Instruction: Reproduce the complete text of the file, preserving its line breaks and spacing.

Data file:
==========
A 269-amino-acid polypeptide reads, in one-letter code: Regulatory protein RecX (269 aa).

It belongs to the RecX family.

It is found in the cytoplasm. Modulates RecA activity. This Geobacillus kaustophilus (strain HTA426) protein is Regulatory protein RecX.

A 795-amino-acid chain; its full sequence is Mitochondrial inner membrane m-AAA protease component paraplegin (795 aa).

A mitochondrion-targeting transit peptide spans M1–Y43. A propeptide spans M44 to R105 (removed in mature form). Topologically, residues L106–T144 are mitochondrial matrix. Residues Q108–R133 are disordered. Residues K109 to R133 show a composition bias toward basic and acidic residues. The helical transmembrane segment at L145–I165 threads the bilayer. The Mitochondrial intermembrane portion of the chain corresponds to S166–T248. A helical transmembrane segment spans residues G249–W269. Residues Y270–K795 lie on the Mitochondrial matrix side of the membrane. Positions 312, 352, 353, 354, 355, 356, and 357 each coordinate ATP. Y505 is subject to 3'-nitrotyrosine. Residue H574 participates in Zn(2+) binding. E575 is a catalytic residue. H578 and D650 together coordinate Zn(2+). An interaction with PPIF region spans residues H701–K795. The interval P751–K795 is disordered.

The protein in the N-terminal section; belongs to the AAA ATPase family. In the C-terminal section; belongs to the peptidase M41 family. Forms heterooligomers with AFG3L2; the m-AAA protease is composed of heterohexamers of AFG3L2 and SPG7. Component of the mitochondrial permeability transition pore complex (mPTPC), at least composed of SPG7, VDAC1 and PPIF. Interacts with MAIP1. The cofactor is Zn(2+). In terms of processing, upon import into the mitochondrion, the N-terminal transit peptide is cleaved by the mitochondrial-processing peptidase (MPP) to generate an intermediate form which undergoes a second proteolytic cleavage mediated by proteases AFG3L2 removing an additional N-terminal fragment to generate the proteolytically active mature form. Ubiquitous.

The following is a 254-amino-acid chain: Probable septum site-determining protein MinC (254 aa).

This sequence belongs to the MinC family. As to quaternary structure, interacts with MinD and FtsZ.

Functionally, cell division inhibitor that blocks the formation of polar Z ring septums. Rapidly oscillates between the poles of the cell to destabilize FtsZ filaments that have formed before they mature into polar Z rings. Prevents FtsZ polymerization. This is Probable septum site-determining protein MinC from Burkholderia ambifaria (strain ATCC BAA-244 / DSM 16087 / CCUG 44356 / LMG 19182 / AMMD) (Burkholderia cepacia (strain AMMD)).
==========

A 269-amino-acid polypeptide reads, in one-letter code: Regulatory protein RecX (269 aa).

It belongs to the RecX family.

It is found in the cytoplasm. Modulates RecA activity. This Geobacillus kaustophilus (strain HTA426) protein is Regulatory protein RecX.

A 795-amino-acid chain; its full sequence is Mitochondrial inner membrane m-AAA protease component paraplegin (795 aa).

A mitochondrion-targeting transit peptide spans M1–Y43. A propeptide spans M44 to R105 (removed in mature form). Topologically, residues L106–T144 are mitochondrial matrix. Residues Q108–R133 are disordered. Residues K109 to R133 show a composition bias toward basic and acidic residues. The helical transmembrane segment at L145–I165 threads the bilayer. The Mitochondrial intermembrane portion of the chain corresponds to S166–T248. A helical transmembrane segment spans residues G249–W269. Residues Y270–K795 lie on the Mitochondrial matrix side of the membrane. Positions 312, 352, 353, 354, 355, 356, and 357 each coordinate ATP. Y505 is subject to 3'-nitrotyrosine. Residue H574 participates in Zn(2+) binding. E575 is a catalytic residue. H578 and D650 together coordinate Zn(2+). An interaction with PPIF region spans residues H701–K795. The interval P751–K795 is disordered.

The protein in the N-terminal section; belongs to the AAA ATPase family. In the C-terminal section; belongs to the peptidase M41 family. Forms heterooligomers with AFG3L2; the m-AAA protease is composed of heterohexamers of AFG3L2 and SPG7. Component of the mitochondrial permeability transition pore complex (mPTPC), at least composed of SPG7, VDAC1 and PPIF. Interacts with MAIP1. The cofactor is Zn(2+). In terms of processing, upon import into the mitochondrion, the N-terminal transit peptide is cleaved by the mitochondrial-processing peptidase (MPP) to generate an intermediate form which undergoes a second proteolytic cleavage mediated by proteases AFG3L2 removing an additional N-terminal fragment to generate the proteolytically active mature form. Ubiquitous.

The following is a 254-amino-acid chain: Probable septum site-determining protein MinC (254 aa).

This sequence belongs to the MinC family. As to quaternary structure, interacts with MinD and FtsZ.

Functionally, cell division inhibitor that blocks the formation of polar Z ring septums. Rapidly oscillates between the poles of the cell to destabilize FtsZ filaments that have formed before they mature into polar Z rings. Prevents FtsZ polymerization. This is Probable septum site-determining protein MinC from Burkholderia ambifaria (strain ATCC BAA-244 / DSM 16087 / CCUG 44356 / LMG 19182 / AMMD) (Burkholderia cepacia (strain AMMD)).